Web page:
DoorDash Steps Up Student Deals as Gen Z Cuts Back

DoorDash, looking to secure the loyalty of Gen Z amid inflation, is adding more perks.

The aggregator announced Wednesday (Feb. 1) a partnership with education technology company Chegg, enabling college students who are subscribed to the latter’s Study Pack program, which includes a range of educational support tools, to get a free DashPass Student membership.

“We are thrilled to partner with Chegg to empower students with the tools they need to manage their coursework and get everything they desire for school delivered on-demand,” said Rob Edell, general manager and head of consumer engagement at DoorDash said, in a statement.

The membership provides free delivery, lower service fees, credit back on pickup orders and other perks, making it an appealing offering as rising prices have many consumers reevaluating their spending. Data from the U.S. Bureau of Labor Statistics (BLS) reveals that, in December, restaurant prices were up 8.3% year over year, above the all-item inflation rate of 6.5%.

Indeed, Generation Z diners have been rethinking their restaurant spending amid these price increases, according to data from the December edition of PYMNTS’ Restaurant Digital Divide study, The 2022 Restaurant Digital Divide: Restaurant Customers React To Rising Costs, Declining Service.

The report, which draws from a December survey of more than 2,300 consumers who regularly purchase food from restaurants, finds that 88% of Generation Z consumers have made adjustments to their restaurant purchasing in response to inflation.

The most common change these diners have made is purchasing less often from restaurants, which spells bad news for aggregators. These platforms rely on young consumers’ loyalty, per research from the latest edition of PYMNTS’ ConnectedEconomy™ series, The ConnectedEconomy™ Monthly Report: Meet the Zillennials.

The study pulls from responses from nearly 4,000 U.S. consumers and finds that younger generations are disproportionately ordering from restaurants online. Specifically, 69% of Gen Z and 71% of millennials order online, compared to just 54% of Gen X and 30% of baby boomers and seniors.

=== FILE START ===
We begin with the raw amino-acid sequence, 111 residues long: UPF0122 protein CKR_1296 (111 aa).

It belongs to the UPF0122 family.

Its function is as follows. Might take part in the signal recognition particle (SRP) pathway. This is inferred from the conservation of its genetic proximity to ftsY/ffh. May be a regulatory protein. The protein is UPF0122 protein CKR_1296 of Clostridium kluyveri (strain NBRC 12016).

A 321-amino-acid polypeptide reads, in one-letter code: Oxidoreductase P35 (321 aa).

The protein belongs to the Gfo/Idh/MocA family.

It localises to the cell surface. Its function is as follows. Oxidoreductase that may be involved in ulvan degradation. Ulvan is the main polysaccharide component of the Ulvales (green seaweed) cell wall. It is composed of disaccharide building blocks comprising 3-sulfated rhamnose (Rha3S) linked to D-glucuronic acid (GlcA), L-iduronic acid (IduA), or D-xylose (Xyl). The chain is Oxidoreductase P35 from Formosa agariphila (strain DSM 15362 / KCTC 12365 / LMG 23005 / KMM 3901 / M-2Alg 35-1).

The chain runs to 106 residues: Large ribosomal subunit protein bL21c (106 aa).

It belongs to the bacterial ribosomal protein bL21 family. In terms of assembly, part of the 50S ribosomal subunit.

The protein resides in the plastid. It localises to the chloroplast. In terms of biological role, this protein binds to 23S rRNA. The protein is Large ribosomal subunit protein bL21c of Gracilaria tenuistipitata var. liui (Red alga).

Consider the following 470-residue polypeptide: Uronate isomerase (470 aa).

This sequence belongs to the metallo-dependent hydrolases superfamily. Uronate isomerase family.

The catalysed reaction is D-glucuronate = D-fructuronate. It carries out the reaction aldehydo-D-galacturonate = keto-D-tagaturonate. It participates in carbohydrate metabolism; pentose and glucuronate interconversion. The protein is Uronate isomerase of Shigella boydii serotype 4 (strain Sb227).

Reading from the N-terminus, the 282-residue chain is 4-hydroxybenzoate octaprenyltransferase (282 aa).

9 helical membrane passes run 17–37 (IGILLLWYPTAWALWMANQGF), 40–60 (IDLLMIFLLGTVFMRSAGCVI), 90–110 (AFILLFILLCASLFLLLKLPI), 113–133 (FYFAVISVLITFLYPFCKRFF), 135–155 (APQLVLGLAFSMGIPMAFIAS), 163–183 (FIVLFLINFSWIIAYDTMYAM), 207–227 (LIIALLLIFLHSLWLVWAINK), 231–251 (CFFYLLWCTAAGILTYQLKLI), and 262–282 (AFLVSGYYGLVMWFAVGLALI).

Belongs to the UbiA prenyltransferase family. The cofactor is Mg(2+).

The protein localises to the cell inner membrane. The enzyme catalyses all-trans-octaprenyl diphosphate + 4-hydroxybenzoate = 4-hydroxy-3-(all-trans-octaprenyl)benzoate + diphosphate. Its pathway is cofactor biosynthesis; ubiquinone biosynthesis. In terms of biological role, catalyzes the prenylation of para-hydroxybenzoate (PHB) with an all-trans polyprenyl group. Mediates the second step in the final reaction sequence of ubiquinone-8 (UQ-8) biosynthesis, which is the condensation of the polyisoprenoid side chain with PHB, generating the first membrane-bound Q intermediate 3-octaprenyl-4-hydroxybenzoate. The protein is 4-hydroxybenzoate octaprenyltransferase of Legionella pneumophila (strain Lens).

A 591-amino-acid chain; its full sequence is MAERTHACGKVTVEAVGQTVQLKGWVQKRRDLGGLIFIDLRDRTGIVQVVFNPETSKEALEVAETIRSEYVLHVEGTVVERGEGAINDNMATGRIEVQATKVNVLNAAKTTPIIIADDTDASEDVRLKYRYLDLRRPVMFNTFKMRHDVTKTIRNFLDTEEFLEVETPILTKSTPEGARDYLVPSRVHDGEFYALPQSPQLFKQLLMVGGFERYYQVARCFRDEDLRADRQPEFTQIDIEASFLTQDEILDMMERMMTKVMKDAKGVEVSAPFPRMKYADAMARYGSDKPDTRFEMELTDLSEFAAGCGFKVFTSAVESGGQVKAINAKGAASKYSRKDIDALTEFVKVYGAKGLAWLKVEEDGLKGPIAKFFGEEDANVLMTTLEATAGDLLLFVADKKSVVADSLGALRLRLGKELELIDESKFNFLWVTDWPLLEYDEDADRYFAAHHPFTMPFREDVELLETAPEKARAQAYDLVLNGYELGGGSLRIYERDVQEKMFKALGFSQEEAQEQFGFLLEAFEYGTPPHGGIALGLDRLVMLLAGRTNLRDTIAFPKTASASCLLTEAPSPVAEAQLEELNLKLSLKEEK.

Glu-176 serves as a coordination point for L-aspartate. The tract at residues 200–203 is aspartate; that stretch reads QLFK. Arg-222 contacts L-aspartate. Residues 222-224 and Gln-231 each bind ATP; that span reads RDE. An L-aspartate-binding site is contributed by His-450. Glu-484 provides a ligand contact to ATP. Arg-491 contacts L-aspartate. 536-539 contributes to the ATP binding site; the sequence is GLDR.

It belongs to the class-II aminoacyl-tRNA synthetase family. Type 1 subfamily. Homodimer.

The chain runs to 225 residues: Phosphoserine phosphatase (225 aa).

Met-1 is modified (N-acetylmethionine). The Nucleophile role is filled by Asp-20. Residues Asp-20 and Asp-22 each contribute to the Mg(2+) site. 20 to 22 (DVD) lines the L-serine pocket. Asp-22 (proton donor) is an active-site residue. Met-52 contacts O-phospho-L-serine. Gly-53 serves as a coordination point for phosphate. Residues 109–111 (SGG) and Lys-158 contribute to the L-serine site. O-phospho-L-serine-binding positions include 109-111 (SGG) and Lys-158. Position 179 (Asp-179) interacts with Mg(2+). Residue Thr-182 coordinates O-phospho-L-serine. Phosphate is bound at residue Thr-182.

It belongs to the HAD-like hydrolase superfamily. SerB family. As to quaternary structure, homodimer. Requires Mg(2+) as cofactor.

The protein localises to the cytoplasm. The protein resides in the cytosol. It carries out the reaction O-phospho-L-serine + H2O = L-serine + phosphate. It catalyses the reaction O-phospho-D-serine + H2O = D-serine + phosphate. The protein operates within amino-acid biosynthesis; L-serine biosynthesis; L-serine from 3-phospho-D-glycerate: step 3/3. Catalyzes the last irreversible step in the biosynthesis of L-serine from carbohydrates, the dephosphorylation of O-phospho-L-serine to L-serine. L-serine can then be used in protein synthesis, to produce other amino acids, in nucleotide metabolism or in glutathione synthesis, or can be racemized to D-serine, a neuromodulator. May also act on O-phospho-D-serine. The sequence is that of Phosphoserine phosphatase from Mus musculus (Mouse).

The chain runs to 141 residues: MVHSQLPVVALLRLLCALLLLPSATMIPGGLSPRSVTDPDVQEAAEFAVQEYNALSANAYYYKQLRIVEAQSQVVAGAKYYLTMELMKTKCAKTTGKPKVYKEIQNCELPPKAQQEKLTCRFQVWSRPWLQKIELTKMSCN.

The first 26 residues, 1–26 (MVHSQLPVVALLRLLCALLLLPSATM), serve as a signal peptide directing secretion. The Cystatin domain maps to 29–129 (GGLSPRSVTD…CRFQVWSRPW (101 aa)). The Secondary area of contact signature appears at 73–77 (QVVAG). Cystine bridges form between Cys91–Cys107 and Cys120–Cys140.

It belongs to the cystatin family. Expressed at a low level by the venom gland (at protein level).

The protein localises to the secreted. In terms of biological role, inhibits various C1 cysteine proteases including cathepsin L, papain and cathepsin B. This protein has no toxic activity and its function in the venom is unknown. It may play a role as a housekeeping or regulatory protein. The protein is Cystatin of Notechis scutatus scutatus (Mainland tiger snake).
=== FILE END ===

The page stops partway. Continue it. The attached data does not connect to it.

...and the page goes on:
By palliating students’ price anxieties with the promise of free delivery, DoorDash has the opportunity to secure the loyalty of these young consumers for years to come. Indeed, there has been significant competition for this demographic across aggregators.

For instance, in October, food ordering and delivery firm Grubhub announced that it was expanding its robotic delivery offerings on U.S. college campuses in partnership with

 autonomous solution provider Starship Technologies in a bid to expand its reach with students.

“Robot delivery solves the unique challenges of accessing hard-to-reach areas that come from operating on a college campus,” Adam Herbert, senior director of campus partnerships at Grubhub, said in a statement at the time. “Offering this type of delivery further improves the Grubhub dining experience as we continue to provide innovative solutions for students and our campus partners.”

Uber Eats has been less active in its efforts to secure the loyalty of this demographic. The company has been more focused on expanding its grocery vertical, announcing last month the addition of 250 of Midwestern retailer Meijer’s stores to the platform.

“Uber’s biggest differentiator is our user base across mobility and delivery,” Christian Freese, Uber’s head of grocery and new verticals across the U.S. and Canada, told PYMNTS in an interview. “We’re truly a one-tap destination to go-anywhere and get-anything platform.”